I found another recipe at FoodNetwork.com which replicates the In-N-Out Animal-Style Cheeseburger recipe. Copying the same AutoHotkey techniques I used for the Jack Stuffed Cheeseburger, I added the new steps for this recipe to the script. Since the System Tray menu grew too crowded, I implemented submenus for each recipe. (See image below.)
The primary differences between the Jack Stuffed Cheeseburger and the Animal-Style Cheeseburger include caramelizing onions, mixing a special sauce, burgers with no embedded cheese, preparation of the buns, and frying the burgers with mustard. While more involved than the first recipe, the new recipe might satisfy the “Animal” in anyone. But, what if you wanted a Jack Stuffed Cheeseburger Animal Style?
You could write an entirely new recipe for a Jack Stuffed Cheeseburger Animal Style but that would include a great deal of redundancy. By using the AutoHotkey GoTo command, we combine the redundant steps of the two recipes to create a third variation.
For the new Jack Stuffed Animal Style Cheeseburger, the recipe starts at the Label point Stuffed_Animal_Ingredients: which includes the ingredients for the Animal Style Cheeseburger plus the added Jack cheese (for stuffing) and varied meat and cheese amounts. Using the GoTo command, AutoHotkey jumps directly to the Animal_Onions: pointer for caramelizing the onions.
Since the process jumps into the middle of the Animal Style Cheeseburger subroutine, when the Animal Style Cheeseburger – Onions window closes, it automatically drops into the Animal_Sauce: routine. Next, the recipe must GoTo the Jack Stuffed Cheeseburger Label named Prepare: for shaping the burgers with Monterey Jack cheese inside. In order to make this jump decision, AutoHotkey must identify the currently running recipe subroutine: either Animal Style Cheese Burger (no Goto) or Jack Stuffed Animal Style (GoTo).
The initial menu selection tells us which recipe track to follow. The menu name (A_ThisMenu) identifies the Jack Stuffed Animal Style recipe:
Placing this condition into the MessageSetup: subroutine identifies the origin of any mixed-use menu steps. AutoHotkey determines the proper path by checking the value of the StuffedAnimal variable. For example, after the Animal_Sauce: window, the process uses the following check:
If (StuffedAnimal = 1)
If running the Jack Stuffed Animal Style sequence (StuffedAnimal = 1), AutoHotkey jumps to the Prepare: point of the Jack Stuffed Cheeseburger routine. Otherwise, the Animal Style Cheeseburger continues dropping through its steps.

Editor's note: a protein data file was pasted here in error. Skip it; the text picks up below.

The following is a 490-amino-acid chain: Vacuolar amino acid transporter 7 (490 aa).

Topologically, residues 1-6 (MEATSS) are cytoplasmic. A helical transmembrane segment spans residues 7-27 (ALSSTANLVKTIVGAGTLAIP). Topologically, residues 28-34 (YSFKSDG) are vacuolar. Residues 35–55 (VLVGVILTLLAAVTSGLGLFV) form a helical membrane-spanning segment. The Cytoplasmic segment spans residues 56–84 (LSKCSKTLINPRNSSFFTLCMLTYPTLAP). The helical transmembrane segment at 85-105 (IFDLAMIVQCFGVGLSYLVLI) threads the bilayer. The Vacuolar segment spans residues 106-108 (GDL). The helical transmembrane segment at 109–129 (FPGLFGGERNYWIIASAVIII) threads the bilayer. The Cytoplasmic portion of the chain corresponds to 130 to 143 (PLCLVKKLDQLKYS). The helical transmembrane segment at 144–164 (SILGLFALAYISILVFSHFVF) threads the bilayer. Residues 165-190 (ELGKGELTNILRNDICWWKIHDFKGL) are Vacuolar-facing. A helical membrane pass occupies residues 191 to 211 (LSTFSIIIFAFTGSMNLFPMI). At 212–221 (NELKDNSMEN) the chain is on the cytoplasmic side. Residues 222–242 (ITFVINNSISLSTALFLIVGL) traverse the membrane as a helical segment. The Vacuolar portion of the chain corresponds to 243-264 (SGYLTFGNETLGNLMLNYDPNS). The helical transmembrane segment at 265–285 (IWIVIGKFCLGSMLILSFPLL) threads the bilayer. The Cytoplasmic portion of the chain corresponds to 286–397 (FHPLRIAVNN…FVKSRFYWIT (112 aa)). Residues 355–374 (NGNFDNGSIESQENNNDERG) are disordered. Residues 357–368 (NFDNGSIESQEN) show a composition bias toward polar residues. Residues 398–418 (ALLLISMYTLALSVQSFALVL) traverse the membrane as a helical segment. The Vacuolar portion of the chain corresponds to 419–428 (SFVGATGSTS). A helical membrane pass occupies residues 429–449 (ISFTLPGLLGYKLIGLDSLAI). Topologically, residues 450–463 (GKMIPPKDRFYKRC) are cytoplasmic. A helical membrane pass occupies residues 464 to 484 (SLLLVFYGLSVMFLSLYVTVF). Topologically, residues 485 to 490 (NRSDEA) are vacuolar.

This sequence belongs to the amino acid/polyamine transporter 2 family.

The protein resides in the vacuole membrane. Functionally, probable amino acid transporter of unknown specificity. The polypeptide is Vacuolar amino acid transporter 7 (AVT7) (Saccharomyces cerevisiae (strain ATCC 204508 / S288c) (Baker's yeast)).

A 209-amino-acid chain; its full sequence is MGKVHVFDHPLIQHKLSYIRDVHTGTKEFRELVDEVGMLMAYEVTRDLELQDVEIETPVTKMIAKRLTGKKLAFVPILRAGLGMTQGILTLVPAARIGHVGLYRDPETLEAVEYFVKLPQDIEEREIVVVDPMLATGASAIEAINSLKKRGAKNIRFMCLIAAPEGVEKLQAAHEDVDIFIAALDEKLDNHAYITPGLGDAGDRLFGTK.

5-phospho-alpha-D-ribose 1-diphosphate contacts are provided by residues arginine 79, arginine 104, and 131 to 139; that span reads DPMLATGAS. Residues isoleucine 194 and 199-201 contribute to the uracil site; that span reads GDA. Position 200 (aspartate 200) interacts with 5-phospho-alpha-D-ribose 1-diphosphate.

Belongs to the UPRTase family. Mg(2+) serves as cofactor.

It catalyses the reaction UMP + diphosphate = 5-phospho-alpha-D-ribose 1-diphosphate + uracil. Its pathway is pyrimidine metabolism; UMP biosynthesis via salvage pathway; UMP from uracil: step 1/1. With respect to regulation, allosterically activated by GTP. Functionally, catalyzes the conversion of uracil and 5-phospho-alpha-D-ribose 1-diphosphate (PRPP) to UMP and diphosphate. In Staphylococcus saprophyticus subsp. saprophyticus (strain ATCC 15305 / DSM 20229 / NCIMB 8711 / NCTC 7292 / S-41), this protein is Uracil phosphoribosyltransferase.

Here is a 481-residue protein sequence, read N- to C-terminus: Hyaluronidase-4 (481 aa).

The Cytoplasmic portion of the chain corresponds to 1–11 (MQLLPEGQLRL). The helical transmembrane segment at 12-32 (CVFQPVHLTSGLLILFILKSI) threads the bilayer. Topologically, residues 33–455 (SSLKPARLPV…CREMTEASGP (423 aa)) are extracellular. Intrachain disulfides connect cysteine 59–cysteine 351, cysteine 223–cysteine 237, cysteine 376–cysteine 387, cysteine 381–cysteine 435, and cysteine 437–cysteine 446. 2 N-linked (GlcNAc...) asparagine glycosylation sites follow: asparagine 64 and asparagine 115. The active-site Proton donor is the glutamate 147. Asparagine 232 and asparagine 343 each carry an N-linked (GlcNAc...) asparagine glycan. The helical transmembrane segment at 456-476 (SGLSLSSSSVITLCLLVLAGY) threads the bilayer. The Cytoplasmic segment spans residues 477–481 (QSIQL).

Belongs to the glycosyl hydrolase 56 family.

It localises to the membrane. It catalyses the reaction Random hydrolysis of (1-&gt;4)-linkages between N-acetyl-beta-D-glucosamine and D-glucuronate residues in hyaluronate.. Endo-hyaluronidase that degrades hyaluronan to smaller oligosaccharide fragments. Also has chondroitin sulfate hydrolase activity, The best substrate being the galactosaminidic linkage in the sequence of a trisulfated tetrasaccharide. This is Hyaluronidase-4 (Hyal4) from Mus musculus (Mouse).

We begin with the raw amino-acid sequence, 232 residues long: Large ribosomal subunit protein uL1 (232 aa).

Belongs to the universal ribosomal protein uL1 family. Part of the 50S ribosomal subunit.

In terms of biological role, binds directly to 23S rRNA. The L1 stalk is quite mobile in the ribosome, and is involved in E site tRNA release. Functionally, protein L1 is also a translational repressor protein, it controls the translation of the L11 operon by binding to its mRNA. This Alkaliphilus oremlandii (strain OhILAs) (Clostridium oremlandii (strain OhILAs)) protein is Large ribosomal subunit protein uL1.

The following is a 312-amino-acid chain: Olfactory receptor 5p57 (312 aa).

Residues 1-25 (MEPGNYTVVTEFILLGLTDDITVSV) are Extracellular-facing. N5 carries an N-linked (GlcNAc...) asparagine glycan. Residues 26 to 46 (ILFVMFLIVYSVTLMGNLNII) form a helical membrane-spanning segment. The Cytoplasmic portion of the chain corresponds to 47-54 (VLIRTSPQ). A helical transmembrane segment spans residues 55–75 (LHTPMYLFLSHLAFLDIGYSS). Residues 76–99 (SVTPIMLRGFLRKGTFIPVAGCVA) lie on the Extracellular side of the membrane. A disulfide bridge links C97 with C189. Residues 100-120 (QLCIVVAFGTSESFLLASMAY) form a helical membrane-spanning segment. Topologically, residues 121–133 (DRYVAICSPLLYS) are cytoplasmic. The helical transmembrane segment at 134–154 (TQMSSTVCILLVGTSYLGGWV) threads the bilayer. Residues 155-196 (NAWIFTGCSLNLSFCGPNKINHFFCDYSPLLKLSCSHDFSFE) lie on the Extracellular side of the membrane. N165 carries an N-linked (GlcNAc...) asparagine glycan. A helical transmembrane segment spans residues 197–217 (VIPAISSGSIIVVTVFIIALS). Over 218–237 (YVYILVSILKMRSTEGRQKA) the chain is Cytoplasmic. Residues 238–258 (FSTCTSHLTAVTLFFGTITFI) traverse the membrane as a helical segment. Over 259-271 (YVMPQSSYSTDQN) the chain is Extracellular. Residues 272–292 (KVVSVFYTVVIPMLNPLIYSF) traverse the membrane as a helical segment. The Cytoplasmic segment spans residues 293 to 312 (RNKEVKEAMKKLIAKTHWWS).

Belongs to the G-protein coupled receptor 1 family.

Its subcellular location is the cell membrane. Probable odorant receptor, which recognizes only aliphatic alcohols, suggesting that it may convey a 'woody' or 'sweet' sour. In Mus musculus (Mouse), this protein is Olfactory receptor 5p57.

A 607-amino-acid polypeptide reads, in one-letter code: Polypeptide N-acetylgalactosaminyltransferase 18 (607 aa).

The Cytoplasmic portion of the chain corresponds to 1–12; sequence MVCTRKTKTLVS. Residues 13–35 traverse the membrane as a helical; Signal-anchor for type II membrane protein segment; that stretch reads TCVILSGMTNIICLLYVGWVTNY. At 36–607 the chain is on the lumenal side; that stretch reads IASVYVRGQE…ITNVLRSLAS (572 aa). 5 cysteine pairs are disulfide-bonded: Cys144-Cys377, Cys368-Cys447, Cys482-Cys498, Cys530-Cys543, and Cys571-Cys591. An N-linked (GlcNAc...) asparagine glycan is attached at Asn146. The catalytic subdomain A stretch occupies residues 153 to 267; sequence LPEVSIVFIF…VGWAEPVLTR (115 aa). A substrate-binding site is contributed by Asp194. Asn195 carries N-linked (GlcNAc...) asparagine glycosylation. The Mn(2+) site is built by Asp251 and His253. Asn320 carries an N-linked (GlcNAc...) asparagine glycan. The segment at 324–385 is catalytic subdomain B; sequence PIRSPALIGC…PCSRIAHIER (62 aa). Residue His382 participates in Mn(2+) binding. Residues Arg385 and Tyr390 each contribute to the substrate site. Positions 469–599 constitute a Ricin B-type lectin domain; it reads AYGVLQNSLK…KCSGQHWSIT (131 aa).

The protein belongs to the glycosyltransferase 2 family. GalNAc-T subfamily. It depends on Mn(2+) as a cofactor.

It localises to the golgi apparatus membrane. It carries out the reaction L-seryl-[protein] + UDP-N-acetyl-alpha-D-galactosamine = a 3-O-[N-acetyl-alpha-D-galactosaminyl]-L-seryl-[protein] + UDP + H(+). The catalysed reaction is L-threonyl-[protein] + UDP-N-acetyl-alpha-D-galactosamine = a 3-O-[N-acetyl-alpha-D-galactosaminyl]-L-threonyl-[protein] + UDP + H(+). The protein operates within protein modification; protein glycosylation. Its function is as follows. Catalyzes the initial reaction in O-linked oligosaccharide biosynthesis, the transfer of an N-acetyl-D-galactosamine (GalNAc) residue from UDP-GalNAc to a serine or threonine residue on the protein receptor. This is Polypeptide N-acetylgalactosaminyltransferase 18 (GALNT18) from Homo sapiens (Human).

This same conditional format creates the jumps from Prepare: to the Animal_Buns: point and from Animal_Buns: to the Stuffed_Animal_Cook: point for the Jack Stuffed Animal Style steps. This process creates a new variation from older recipes without rewriting redundant steps. Often using the GoSub command (for Go Subroutine) works better, but in this situation, GoTo makes the routine act as if it’s one continuous series of steps.
GoTo Versus GoSub
To understand the difference between the GoTo command and the GoSub command, know that when a subroutine finishes, the GoSub command returns to the next line in the original calling routine, while the GoTo command does not. In most cases, since it returns to the same spot in the script, you’ll probably find the GoSub command (or a function) more appropriate. But if you know that you don’t want to return to that point, then feel free to use GoTo—but you better know where you plan to end up.
A common usage of GoSub runs the subroutine then returns to the next line after the calling line. For example, I moved the loading of the recipe variables for each step out of the auto-execute section of the script into separate Label subroutines, then replaced each with a single GoSub command. This made the script more readable by greatly reducing the length of the auto-execute section. In place of the code, I inserted the following GoSub command statements:
However, using the GoSub command in the mixed recipe scenario for the Jack Stuffed Cheeseburger Animal Style would have caused more problems than it solved. For example, if the GoSub command appeared in place of GoTo, then each call would create a new return point. That means clicking the Cancel button would cause the script to jump to the last GoSub call rather than exiting the thread. In many cases, jumping back would cause unwanted effects (e.g. display an inappropriate step from another recipe). In fact, even running through the entire recipe without canceling would cause an untold number of displays of various steps. After encountering the last Return in the subroutine, the final Return jump executes more GoSub commands—each creating an additional Return point. The GoTo command keeps it clean, allowing an exit with any Return encountered in any recipe sequence. To the user, each recipe (including the mixed) looks like a continuous set of steps.
While probably best avoided if GoSub or a function can do the job, the GoTo command works well in scripts emulating flow charts and plays an important role in decision trees. In those special situations, knowing where you are (and where you’re going) may be more important than where you’ve been.